Yahoo is hoping to leapfrog Microsoft by releasing a tool that allows users to quickly and easily search for information on their PCs as well as in their personal files stored at Yahoo's online services.
By submitting your email address, you agree to receive emails regarding relevant topic offers from TechTarget and its partners. You can withdraw your consent at any time. Contact TechTarget at 275 Grove Street, Newton, MA.
Microsoft has already previewed an upcoming desktop search application which builds an index of content on a user's computer and makes it searchable. Relevant links from the internet, along with advertisements, are displayed in a pane on the right side of the screen.
Yahoo is developing a similar tool but plans to take its capabilities a step further. In addition to letting users search their local mail and hard drive, Yahoo's tool will extend the search to include personal files stored at its online services, such as e-mail, calendar, and picture hosting.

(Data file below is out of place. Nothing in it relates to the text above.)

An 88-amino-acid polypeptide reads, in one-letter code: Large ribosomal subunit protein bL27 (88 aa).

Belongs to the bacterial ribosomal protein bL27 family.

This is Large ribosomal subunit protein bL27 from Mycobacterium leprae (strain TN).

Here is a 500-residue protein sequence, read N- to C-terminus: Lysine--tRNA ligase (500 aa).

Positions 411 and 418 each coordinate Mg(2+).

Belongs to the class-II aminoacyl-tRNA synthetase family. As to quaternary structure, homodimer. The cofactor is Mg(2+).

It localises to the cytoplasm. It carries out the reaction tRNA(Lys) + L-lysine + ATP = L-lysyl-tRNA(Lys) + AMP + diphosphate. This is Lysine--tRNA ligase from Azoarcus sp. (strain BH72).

Among the key benefits of such tools is that users should be able to search through files on their desktops much faster and more thoroughly than they can with search features currently available.
"The search available in most operating systems is impoverished," said Matthew Berk, an independent analyst based in New York.
Microsoft has yet to confirm a release date for its desktop search application, but MSN product manager Justin Osmer said the tool would be out in the first half of 2005, at about the same time as new version of its MSN web search engine.
Yahoo officials declined to comment on plans for a desktop search tool, but Jeff Weiner, Yahoo senior vice-president for search and marketplace, said users should "stay tuned".
Microsoft and Yahoo are not the only companies focused on searching the desktop. Lycos released its HotBot Desktop tool earlier this year, and Ask Jeeves acquired a desktop search technology in June from Tukaroo. Google is also rumoured to be working on a product.
A host of third parties provide tools and one of those, Lookout Software, was recently acquired by Microsoft.
Joris Evers writes for IDG News Service